When horses show defensive behaviour when saddling and harnessing, it is usually referred to as saddle or harness pressure. There are many reasons for this: an unsuitable saddle, a badly fitting belt, general sensitivity, blockages in the back or simply a rider who rips the belt down carelessly. But many do not think of a stomach ulcer as a cause at first.
Also aware of this symptoms? "He gets angry saddling and tense in his back and is quickly stressed!" Any idea what could be the problem? Maybe it's a stomach problem.
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Why do horses with stomach problems react sensitively to saddling and tightening the belt when the pain is inside?
Although the cause of the pain is in the horse's stomach, it can be so severe that it can extend into the horse's back. The sympathetic innervation of the stomach is essentially located at the vertebrae at the withers. When a horse has stomach problems, such as gastric mucosal irritation or stomach ulcers, the pain is transmitted through the nerves in the withers to the brain. This increases the activity of the autonomic nervous system, which increases the tension of the muscles and makes the horse more sensitive, especially at the withers. Because of this sensitivity, the horse reacts particularly sensitively when the saddle is placed on the withers and the girth is tightened.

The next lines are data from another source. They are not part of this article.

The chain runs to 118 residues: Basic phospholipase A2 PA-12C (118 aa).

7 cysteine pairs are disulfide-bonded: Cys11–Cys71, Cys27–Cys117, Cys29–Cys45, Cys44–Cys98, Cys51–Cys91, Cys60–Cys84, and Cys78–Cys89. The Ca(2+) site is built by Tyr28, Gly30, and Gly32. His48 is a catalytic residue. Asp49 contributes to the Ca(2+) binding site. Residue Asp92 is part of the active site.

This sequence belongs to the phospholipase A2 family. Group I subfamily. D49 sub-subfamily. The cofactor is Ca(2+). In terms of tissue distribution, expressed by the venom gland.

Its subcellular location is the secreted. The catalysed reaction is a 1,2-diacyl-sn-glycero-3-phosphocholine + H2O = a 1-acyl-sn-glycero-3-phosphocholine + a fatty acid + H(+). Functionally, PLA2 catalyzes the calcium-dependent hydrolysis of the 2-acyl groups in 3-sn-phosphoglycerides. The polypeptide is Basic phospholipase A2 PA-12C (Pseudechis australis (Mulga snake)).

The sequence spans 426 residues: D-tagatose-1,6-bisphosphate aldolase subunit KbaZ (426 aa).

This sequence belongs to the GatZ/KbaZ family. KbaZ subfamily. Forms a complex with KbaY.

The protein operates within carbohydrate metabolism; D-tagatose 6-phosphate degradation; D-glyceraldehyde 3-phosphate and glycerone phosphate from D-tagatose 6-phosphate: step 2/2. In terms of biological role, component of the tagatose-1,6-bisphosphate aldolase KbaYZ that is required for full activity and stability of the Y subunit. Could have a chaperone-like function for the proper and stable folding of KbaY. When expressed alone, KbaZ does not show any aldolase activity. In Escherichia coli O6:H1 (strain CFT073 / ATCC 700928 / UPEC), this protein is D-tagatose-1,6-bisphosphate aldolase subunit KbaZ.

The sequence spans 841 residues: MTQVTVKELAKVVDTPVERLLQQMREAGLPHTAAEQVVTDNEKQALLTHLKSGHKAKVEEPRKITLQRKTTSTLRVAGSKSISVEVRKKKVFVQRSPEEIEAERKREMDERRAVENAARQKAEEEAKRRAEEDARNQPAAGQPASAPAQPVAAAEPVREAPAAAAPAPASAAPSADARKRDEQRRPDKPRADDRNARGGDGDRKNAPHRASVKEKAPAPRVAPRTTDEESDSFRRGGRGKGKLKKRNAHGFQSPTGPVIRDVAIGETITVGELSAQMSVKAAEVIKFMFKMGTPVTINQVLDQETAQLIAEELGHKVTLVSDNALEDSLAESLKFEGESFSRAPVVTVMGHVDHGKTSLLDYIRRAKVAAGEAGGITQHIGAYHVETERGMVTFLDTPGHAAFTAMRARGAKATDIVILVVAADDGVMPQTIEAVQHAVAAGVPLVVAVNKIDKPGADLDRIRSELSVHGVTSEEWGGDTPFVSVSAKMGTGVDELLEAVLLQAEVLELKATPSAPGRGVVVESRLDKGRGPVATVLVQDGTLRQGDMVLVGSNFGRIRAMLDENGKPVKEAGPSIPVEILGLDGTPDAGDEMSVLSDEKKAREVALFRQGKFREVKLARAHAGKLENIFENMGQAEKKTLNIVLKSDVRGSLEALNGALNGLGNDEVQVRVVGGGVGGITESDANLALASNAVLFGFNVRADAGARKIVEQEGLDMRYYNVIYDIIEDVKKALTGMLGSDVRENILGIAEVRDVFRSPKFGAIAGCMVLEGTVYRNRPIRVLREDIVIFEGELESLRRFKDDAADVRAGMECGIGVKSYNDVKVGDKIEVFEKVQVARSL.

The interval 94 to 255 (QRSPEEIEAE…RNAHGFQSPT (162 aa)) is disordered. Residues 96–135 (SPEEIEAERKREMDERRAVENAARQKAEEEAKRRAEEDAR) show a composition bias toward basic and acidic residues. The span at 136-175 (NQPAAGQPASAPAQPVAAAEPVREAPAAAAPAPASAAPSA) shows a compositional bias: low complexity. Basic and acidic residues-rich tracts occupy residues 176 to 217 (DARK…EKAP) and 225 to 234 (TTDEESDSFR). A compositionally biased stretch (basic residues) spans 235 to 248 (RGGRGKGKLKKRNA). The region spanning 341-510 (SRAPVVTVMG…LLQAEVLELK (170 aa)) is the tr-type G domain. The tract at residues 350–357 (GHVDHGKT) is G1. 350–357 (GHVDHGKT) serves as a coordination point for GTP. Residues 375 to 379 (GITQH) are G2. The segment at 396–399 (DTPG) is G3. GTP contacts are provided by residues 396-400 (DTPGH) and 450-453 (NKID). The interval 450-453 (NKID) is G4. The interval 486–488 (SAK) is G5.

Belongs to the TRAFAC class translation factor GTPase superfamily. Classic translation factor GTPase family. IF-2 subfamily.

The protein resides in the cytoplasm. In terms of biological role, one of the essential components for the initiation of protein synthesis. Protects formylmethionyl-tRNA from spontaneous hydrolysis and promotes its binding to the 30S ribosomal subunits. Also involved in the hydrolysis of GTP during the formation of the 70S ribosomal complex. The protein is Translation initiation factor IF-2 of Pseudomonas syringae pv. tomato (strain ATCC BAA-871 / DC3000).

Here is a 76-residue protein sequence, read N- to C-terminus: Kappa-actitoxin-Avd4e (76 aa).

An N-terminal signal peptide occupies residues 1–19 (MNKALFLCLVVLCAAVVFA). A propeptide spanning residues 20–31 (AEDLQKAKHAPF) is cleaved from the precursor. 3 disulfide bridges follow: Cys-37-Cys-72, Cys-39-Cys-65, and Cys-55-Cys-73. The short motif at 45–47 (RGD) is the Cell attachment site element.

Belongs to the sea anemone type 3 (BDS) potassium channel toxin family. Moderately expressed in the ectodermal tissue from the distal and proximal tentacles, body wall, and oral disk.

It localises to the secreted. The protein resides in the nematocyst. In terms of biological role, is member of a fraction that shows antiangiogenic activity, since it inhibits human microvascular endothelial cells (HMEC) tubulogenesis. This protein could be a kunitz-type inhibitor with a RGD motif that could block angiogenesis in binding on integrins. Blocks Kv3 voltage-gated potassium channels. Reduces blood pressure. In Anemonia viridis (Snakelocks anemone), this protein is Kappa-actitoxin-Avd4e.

How do horses enforce saddling?
As with other symptoms, it varies how pronounced the symptoms are when horses are forced to saddle. It can be a simple pushing away of the back when tightening the belt, similar to a hollow back, an energetic hitting with the tail or the threat and biting as soon as one comes with the saddle in the direction of the back. With some horses the saddle force is so strong that they throw themselves on the ground when saddling or when restrapping.
How can I tell if saddle pressure is caused by an ulcer?
In general, the horse does not directly show you why it has developed a compulsion to saddle. Therefore you should also have a check to see if the saddle fits well and if the belt fits correctly. However, if it is conspicuous that the horse suddenly develops a saddle force with suitable saddle equipment, although otherwise there were never problems with saddling and straps, the causes should be clarified. In addition to a stomach ulcer, injuries on the pasture or otherwise caused blockages can also be responsible for saddle pressure. However, if other symptoms typical of stomach ulcers also occur, the horse should be examined.
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